FIG. 1 shows an example of implementation for the method according to the invention. A terminal 1 allows an operator to take control over a computer system 2. The computer system includes interfacing functions with link 3, which is a digital link carrying several digitized communications. Such communications are organized on the link under a format well-known by the man skilled in the art as T1, CEPT or ISDN (Basic or Primary Rate). The link is provided by a telephone company that operates network 4. A private phone 5 is for example connected to the same network.
The computer system is capable of running an application such as automatic voice messaging, which requires handling of the call progress up to the called-party 5, delivery of a recorded message, and handling of proper end for the call. The present invention teaches, before delivery of the recorded message, the accurate detection of hang-up and end of introductory message by the called-party (`Mr. Smith speaking . . . `), so that, for example, the recorded message is not partially left unheard.
FIG. 2 shows the sequence of steps in the method according to the present invention. Step 19 is the initialization step for all parameters used in the method, and will be detailed further.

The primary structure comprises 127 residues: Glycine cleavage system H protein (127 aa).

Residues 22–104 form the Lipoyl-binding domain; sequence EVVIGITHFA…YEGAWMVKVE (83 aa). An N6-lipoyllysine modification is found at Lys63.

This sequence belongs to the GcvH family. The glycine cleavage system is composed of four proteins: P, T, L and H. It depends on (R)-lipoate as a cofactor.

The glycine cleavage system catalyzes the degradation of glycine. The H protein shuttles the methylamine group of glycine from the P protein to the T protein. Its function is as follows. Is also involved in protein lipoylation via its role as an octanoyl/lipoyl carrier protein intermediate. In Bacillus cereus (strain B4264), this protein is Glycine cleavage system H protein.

The digitized communication, for example over link 3, is in the form of a series of binary samples (typically 8-bit samples) x(j), incoming at a rate (typically 8kHz) depending on the communication network bandwidth. A number N of successive of these samples x(j) are stored within appropriate computer system memory, so as to form a 20ms block i at step 20. Three parameters are associated with each block:
Si being determined equal to 1 only if a non stationary state of the input signal is being detected for current block i,
Ci being the sum of the M last states Si for the M last input blocks including the current block i, and
VPi being a flag set to 1 according to the method of the invention only when voice presence is being decided in the digitized communication input signal, the voice presence decision being re-evaluated after each new incoming block i (the flag will be set to 0 when end of voice presence is being decided).
The state Si is determined for current block i at step 21, in a way that is for example detailed with FIG. 3 (other ways possible), and stored in a computer system buffer BUF(i).
Then, at step 22, the count Ci is computed for current block i.
At step 23, a branch is made depending on whether or not the voice presence flag was activated after the last input block (VPi-1), because the test on the value of Ci differs according to the situation: if the voice presence flag was not activated, it is desirable that the voice presence decision (flag set to 1) be as soon as possible after the actual start of the called-party's answer, and at the same time, secure enough so as to not be made wrongly. Whereas if the voice presence flag was activated, there is `no rush` to decide the end of the introductory message by the called-party.